Monday, July 18, 2005

Charity Is Not Spending Other People's Money

Here is an article that accurately summarizes my personal feelings regarding the entire "Live 8" affair.


Brief PP Commentary:

There is what appears to me to be a simple fact that is often lost on a fairly large number of people as well as the two major political parties in our country: Person A has no right to feel smug, superior, righteous, etc, after lobbying the State to take money, property, wealth, assets, etc, from Person B and redistributing it to Person C, regardless of C's situation.

Walking around campus both in my undergrad, grad student, and professor days, I saw students, university intellectuals, politicians, make these great moral grandstanding claims about why Group X, being victimized by situations, history, bad luck, etc, deserved to be subsidized by taxpayers and businesses. Upon Group X's getting what they want, the intellectual or politician is lionized and receives the praise of men. But the intellectual and politician merely spent the money of other people, not his own. Furthermore, people who didn't pay the taxes were ultimately threatened with the sort of nightmare that a predatory government can inflict --- liens, holds, arrest, seizing of private property, etc. This is hardly charity, but, in its starkest and most uncomfortably honest terms, it is the State using the threat of bad-things-in-general to redistribute wealth.

Let's use accurate language in these situations: when rock singers want to lobby governments to forgive debts to foreign countries, no matter how much their hearts may be sincere about it, they should really state something like: we want taxpayers and businesses in the wealthier nations to pay for our version of justice, utopia, and the like. That would be a lot more honest than the preening and self-righteous posturing coming from a group of artists.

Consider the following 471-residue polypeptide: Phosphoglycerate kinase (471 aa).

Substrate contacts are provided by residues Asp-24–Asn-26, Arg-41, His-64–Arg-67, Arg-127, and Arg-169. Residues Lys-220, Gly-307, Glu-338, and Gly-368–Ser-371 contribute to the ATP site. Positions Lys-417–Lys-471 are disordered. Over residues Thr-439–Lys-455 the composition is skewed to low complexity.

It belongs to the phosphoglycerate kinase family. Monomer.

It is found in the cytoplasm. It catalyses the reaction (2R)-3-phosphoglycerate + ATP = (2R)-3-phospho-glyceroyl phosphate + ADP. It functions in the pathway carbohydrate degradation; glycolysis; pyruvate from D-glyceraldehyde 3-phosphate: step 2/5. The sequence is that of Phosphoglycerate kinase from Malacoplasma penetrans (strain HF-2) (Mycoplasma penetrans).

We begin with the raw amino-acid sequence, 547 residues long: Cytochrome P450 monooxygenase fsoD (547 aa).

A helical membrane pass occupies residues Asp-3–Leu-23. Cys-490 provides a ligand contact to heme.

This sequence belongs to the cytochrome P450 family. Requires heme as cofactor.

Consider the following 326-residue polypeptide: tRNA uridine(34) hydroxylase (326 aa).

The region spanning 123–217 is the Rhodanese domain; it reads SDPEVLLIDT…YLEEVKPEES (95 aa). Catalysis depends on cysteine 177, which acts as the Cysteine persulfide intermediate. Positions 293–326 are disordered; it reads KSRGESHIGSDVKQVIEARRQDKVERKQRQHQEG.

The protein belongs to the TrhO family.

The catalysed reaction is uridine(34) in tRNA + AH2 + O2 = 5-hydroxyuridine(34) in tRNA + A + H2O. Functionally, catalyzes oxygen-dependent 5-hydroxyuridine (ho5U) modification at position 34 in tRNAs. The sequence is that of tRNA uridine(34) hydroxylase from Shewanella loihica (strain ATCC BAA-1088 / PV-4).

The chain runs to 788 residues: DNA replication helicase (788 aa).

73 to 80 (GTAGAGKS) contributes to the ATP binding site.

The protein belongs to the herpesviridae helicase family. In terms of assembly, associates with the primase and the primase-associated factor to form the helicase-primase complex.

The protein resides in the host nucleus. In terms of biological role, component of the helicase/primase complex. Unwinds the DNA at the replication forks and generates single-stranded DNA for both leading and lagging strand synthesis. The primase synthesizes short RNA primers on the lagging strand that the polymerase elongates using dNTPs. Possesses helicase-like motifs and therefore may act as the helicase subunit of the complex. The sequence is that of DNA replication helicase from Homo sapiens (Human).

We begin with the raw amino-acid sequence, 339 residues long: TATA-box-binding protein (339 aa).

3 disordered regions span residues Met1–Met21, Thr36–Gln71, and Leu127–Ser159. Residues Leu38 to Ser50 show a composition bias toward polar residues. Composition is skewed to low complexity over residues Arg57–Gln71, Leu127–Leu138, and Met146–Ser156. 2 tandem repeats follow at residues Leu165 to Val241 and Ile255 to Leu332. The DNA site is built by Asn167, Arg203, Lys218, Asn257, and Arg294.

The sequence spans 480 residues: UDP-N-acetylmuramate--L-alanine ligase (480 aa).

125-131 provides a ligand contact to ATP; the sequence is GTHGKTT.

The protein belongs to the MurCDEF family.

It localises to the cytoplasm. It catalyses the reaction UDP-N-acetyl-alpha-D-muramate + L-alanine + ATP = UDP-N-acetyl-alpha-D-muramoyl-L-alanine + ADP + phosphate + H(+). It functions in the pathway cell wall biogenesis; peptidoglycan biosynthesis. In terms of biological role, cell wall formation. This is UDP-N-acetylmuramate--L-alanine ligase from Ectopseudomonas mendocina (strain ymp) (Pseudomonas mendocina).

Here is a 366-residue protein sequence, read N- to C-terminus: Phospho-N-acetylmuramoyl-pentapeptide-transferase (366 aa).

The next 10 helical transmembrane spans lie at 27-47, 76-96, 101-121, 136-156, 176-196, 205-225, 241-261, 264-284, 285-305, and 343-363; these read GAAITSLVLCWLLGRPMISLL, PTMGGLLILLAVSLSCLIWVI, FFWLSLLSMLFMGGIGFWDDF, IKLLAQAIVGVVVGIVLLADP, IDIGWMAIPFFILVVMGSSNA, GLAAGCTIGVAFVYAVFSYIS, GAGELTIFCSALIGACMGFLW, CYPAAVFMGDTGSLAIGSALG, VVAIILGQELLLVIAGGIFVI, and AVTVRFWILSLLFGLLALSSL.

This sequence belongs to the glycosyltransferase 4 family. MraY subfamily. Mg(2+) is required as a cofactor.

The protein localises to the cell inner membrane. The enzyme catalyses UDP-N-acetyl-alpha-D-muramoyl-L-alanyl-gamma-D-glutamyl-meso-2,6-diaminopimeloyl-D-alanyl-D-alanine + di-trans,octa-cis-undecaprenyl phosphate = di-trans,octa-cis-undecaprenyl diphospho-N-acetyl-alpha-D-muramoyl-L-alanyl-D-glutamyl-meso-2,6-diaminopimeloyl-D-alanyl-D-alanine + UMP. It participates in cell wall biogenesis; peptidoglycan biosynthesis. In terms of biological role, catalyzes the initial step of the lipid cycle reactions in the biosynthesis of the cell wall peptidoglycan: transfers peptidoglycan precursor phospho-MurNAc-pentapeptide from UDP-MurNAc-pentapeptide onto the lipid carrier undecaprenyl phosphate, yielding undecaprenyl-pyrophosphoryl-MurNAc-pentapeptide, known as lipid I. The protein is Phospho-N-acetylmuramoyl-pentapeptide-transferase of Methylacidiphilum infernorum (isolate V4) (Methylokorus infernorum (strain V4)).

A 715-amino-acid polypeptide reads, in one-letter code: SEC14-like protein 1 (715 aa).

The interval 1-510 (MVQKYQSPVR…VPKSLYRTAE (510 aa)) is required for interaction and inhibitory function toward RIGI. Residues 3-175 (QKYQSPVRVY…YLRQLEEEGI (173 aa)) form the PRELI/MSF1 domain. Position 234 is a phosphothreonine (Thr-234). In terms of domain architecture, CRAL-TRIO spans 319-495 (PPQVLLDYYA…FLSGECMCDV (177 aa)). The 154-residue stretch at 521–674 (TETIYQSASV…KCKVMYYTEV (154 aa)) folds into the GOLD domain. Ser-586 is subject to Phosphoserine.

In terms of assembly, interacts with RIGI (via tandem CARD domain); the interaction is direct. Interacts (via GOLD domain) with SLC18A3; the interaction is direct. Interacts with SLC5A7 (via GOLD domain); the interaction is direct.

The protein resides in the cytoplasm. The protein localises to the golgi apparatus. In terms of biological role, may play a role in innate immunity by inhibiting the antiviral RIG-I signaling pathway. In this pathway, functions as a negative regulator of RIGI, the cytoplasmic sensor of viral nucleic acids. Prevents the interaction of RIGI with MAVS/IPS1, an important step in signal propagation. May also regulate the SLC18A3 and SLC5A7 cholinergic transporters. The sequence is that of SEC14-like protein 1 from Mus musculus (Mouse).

3 Comments:

Blogger centuri0n said...

Hey PP:

If every man, woman and child in the US handed over $140 to pay off the African debt, we'd pay off every nickel of it. That means I'd have to pay $700 to pay off my house's share.

For the record, in each of the last 7 years, I have paid $700 a year to support a family in Africa that has nothing through a Christian charity. I don't regret or resent it becuase the poor will always be with us, but what I'm saying is that I have paid my share 7 times over.

On the other hand, I think Bob Geldoff now earns a living asking other people for money -- a better living, I am sure, than when he was a Boomtown Rat. I wonder how that all works out in the moral calculus?

Monday, July 18, 2005 2:00:00 PM  
Blogger Pedantic Protestant said...

Good question, Frank. That deserves its own thread!

Monday, July 18, 2005 5:29:00 PM  
Blogger steve said...

This comment has been removed by a blog administrator.

Tuesday, July 19, 2005 7:57:00 AM  

Post a Comment

<< Home